Breast of lamb is a rather unfashionable cut these days. In my household it’s usually known as ‘lamb belly’ by analogy with the matching cut of pork. It’s made up of the abdominal body wall, starting with some ribs just in front of the diaphragm and extending backwards. Folded in three and wrapped in cling-film, it’s a rather uninspiring looking cut. You won’t get it at the supermarket, and it won’t be on display at the butchers, but if you ask it’s likely you’ll get a whole one for not much more than £1. With a very little bit of effort, you have one of the most cost effective (and tasty!) roast dinners you can buy.
We first discovered breast of lamb when we started buying half-lambs from local smallholders. I wish I’d discovered it when I was a student, I could have had some fantastic roast Sunday dinners on a budget!
This is a great meal made almost entirely from the store cupboard. You will need:
- One breast of lamb
- Some breadcrumbs
- An onion (red or white)
- Garlic, several cloves
- Rosemary, thyme, sage (fresh or dried)
- One egg
- Kitchen / butchers string
- Potatoes / parsnips / sweet potatoes / swede
- Some green veg (I had some frozen peas, but anything will do)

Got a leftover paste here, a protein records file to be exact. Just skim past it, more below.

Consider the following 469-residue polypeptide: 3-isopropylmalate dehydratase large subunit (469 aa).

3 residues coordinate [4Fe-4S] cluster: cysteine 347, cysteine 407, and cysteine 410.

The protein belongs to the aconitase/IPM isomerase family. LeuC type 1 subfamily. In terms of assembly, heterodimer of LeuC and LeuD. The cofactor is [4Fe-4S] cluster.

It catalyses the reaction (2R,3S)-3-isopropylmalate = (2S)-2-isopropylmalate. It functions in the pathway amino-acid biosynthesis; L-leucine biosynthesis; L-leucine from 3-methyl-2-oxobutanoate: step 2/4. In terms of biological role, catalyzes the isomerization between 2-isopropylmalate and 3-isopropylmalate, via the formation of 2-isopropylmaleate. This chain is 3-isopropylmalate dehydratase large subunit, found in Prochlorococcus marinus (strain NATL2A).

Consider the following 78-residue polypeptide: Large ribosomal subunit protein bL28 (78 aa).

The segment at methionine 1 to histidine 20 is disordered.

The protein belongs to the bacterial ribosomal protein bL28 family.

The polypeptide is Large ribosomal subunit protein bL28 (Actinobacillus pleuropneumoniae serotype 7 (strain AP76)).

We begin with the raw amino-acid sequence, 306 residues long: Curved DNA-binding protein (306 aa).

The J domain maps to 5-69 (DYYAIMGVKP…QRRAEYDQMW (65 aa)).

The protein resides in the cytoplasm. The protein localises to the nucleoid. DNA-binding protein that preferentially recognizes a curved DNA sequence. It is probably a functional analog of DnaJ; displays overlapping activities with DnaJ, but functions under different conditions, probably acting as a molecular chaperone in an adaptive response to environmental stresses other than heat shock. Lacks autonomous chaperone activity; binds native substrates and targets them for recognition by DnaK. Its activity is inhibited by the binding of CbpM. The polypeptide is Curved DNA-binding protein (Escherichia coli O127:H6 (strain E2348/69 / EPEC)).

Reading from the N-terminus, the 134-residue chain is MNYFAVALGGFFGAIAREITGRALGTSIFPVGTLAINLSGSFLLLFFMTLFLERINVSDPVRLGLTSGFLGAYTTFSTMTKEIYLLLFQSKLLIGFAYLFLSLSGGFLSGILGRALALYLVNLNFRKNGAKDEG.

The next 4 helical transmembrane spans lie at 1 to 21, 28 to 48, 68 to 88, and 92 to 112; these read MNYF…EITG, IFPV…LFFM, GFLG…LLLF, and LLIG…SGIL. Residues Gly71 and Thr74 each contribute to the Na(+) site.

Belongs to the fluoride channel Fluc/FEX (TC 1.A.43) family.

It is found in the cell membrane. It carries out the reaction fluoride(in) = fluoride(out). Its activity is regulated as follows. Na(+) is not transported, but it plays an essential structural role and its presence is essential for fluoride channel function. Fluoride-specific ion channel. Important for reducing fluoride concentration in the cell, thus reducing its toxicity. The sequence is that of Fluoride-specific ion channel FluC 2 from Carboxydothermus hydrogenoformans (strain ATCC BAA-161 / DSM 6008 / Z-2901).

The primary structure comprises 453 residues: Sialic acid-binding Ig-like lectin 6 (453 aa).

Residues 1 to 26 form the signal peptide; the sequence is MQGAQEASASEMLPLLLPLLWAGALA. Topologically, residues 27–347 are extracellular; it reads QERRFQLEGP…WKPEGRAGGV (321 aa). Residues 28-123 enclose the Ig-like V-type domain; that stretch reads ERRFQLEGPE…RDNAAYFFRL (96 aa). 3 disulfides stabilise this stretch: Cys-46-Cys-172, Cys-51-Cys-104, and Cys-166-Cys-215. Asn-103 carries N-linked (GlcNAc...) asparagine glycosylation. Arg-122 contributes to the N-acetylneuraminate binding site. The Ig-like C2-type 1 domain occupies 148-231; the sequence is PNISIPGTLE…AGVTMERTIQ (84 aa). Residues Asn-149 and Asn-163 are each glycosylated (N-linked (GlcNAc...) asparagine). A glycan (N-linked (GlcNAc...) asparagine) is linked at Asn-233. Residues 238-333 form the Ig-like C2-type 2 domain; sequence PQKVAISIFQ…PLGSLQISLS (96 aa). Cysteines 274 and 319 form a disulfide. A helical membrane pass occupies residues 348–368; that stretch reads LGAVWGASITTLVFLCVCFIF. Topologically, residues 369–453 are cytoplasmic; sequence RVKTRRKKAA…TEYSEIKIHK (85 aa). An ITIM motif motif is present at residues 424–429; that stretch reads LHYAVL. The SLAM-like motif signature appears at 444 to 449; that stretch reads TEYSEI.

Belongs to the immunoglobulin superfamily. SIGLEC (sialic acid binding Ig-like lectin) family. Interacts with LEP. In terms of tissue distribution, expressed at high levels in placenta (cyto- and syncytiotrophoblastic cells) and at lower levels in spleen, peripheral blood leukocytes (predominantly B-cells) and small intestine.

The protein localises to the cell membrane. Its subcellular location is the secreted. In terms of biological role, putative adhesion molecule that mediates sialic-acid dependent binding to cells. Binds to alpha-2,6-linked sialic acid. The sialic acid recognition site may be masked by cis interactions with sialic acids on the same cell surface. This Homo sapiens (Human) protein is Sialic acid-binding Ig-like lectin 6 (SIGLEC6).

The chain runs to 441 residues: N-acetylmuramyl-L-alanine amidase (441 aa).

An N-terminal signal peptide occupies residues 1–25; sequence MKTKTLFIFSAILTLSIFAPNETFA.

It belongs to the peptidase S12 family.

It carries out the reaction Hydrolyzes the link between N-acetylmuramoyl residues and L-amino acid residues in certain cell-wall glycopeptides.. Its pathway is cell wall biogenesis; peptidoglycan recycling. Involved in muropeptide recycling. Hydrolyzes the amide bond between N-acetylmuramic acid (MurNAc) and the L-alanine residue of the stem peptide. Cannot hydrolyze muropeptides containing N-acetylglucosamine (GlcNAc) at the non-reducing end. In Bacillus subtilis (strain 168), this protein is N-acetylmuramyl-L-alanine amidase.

First of all you have a little bit of butchery to do. It’s unlikely the ribs will have been trimmed out, so you’ll have to do this yourself. Be careful, and patiently cut around and along each rib with a paring knife and lift it out from the ‘inside’ of the breast. With practice this is no more than a five minute job, though it might take a bit longer to start with. It’s likely your breast has been in the fridge, so the meat will be cold. Stop if you notice your fingertips getting numb, and rinse them under warm water to warm them up again – you’ll have less sensory feedback from cold fingertips and you’re much more likely to make a mistake and cut yourself – which is not the aim of the exercise!
Try to preserve as much meat as you can attached to the breast – but if you accidentally cut a piece off (and there are some annoying bits of diaphragm which are quite tricky to keep attached) just put it back as you’ll be rolling and tying the ‘joint’ later.
Now make the stuffing. Mix the finely chopped onion, crushed / minced garlic, breadcrumbs, herbs and egg together. Season with a bit of salt and pepper. Then spread this across the inside of the breast and roll it up, starting at the narrow end (where the ribs weren’t).
Tie the rolled joint up with string using a butchers knot. This involves making a series of linked loops and tying off at both ends, and is a useful knack to learn. It’s also not dissimilar to the knotting technique used for casting a cow! Put the rolled join in a roasting dish, drizzle with olive oil, sprinkle with pepper and dried rosemary, and put into a low oven (about 160C) for two and a half hours.
This is a fabulous roast dinner, and will serve three or four for nearly nothing – we’re greedy so it fed two hungry adults! Serve with a nice beer or a glass of red wine, and enjoy!
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